No one can say “its a bad shot” if it penetrates and kills the deer and no one can say “there isnt anything behind the shoulder blade” on ALL angles, one behind the shoulder isnt ALWAYS lethal either, it depends on the angle.

      “there is s a difference between a bad shot and a bad hit”. If the arrow DOES penetrate and kill the deer….it is then neither, but that said, I would rarely aim AT the shoulder but also would not PASS UP one close with a set up made to do so.

      A BAD SHOT is a non-lethal one. Because some don’t feel shooting a shoulder blade is acceptable in their world……fine. Saying it is therefore a BAD SHOT they not paying attention to the information available to them now and not paying attention to other people’s posts.

      They have had this in their heads for years and are incapable of comprehending that an arrow that DOES CONSISTANTLY GO THROUGH BONE…….and shot into the shoulder produces a dead deer….NOW.

      As I posted earlier……..go look. ALL information on “not hitting the shoulder blade” online, in books, etc etc……is followed by “because penetration is limited there”.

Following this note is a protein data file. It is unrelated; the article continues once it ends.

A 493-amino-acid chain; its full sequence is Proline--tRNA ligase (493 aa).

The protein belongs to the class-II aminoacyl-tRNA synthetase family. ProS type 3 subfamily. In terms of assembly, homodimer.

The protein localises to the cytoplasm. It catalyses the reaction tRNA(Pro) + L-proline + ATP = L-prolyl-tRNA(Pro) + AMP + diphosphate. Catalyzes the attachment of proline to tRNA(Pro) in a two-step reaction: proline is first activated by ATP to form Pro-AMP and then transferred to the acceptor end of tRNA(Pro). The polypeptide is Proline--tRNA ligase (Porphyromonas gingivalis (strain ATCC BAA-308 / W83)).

[b]NOT because “there are no vitals there”.[/b]
      I personally will stick with whatever IS GOING TO send an arrow through the vitals……regardless.

      As for light bows, Ive a buddy that has shot through BOTH shoulder blades…..with a 43 lb recurve (dead in less than 40 yards)

      There obviously EXISTS a combination that WILL pass through scapulas or leg bones, spines etc etc, even with a “light” bow. I personally will be shooting a heavier bow the remainder of this season, but because I have found cold fingers and a light bow isn’t a good combination for me and my release (on fast shots).

      The Ashby Report has consistantly shown bone penetration results to be possible and in my case, I have simply not yet decided (and tested myself) the one I will settle on.

      As expected, SOME replies here are opinions without backed up experience. That is also fine since we are here to share information with each other, but keep this fact in mind when reading, dear reader.